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Do I Really Need a Tartar-Control, Desensitizing Toothpaste with Baking Soda and Gel in a Stand-Up Tube to Clean My Teeth and Prevent Tooth Decay?KINDS OF TOOTHPASTES


A Primer on Pastes

Okay, so you know that you're supposed to brush your teeth with an ADA-accepted fluoride toothpaste. But lately you've been seeing a lot of toothpastes on the shelf that have other ingredients. Here's a helpful guide to some toothpaste ingredients and what they do:

Tartar-Control Toothpastes -- These toothpastes help prevent tartar (hardened plaque that may cause gum disease) from forming. The active ingredient in tartar-control toothpastes is usually pyrophosphate.  But, these toothpastes do not remove tartar... Only a professional tooth cleaning can do that.

First- It only reduces tartar buildup above the gumline, where your toothbrushing technique should be preventing tartar formation in the first place. It doesn’t have any effect on tartar formation below the gumline; to prevent that, you still need to brush and floss, to mechanically remove bacteria before they solidify into tartar.

bulletIt may cause unexplained sensitivity to hot and/or cold in some or all of their teeth. The sensitivity disappeared after you stop using tartar control toothpaste. If you want a good moderately-priced toothpaste with antibacterial action, we recommend Colgate Total. Stay away from anything with sodium pyrophosphate, the tartar-control ingredient that my cause tooth sensitivity.*

Baking Soda -- This mild abrasive has a mythology dating back to the early 20th century that makes it popular today. Many people think it helps fight gum disease and cleans teeth. The reality: it hasn't been shown to have any effect on periodontal disease. Why use a toothpaste with baking soda, then? If you like the taste or feel of toothpastes with baking soda, you're more likely to brush regularly, thus improving your oral health.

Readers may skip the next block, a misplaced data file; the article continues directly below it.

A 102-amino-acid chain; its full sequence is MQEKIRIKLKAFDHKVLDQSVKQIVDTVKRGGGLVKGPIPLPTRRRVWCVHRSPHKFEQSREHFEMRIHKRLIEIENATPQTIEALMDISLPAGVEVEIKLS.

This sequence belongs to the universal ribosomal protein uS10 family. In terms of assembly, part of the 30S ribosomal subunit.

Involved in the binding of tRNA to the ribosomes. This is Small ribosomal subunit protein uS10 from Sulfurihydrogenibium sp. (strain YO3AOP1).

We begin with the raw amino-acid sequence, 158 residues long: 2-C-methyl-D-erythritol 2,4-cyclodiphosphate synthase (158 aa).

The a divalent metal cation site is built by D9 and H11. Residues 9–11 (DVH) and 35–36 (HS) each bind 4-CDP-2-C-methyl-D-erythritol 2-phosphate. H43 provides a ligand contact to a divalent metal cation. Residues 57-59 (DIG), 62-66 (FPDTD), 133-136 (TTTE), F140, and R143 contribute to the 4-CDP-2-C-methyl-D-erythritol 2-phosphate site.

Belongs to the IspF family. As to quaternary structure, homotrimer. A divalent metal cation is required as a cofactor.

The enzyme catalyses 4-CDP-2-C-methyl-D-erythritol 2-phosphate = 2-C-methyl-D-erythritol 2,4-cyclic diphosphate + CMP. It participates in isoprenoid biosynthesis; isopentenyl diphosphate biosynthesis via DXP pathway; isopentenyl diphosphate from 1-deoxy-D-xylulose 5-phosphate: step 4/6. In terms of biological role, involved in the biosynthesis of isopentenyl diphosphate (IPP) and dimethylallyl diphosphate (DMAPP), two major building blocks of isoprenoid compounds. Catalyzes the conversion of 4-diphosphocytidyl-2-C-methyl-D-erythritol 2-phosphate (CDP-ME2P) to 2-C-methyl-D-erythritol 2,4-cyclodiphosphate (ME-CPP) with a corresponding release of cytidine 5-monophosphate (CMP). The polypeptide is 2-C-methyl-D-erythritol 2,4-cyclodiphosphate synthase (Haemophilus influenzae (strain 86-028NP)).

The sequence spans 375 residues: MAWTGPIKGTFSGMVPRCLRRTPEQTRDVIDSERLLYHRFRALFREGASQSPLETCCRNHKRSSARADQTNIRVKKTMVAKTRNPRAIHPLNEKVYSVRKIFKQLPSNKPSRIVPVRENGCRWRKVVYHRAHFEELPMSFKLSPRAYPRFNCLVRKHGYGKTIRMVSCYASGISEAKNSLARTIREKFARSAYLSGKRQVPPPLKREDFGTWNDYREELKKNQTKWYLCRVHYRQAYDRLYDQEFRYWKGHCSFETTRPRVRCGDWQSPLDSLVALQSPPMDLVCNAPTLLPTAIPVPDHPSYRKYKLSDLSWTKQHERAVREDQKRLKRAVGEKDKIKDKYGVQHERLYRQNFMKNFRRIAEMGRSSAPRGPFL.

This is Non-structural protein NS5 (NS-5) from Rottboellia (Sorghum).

( All sonic toothbrushes should not be used with baking soda and/or peroxide toothpastes.  These toothpaste products should be avoided as they contribute to cracks in the upper portion of the handle.)

Susceptible to decay?  Is your mouth very dry because of medications you take?  Are your teeth unusually sensitive to hot or cold?  You could benefit from a high-fluoride toothpaste.  Colgate’s Prevident 5000+ (by prescription only) and its generic version Fluoridex contain five times as much fluoride as ordinary toothpastes..  These toothpastes can save you many times what they cost by reducing decay. 

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Hydrogen Peroxide -- One of two proven ingredients that whiten teeth (H.P.'s whitening cousin is carbamide peroxide), hydrogen peroxide is found in bleaching systems that dentists prescribe and some over-the-counter bleaching kits. While the efficacy of products that contain either hydrogen peroxide or carbamide peroxide has been well proven, some people may have adverse reactions to products that contain these whitening agents. Furthermore, the ADA is concerned about unsupervised use of some OTC kits. Still other kits might contain harmful acids. Also, not everyone is a good candidate for a bleaching procedure. Good candidates are people with coffee or food stains. Poorer candidates are those who have gray teeth or teeth stained from taking tetracycline.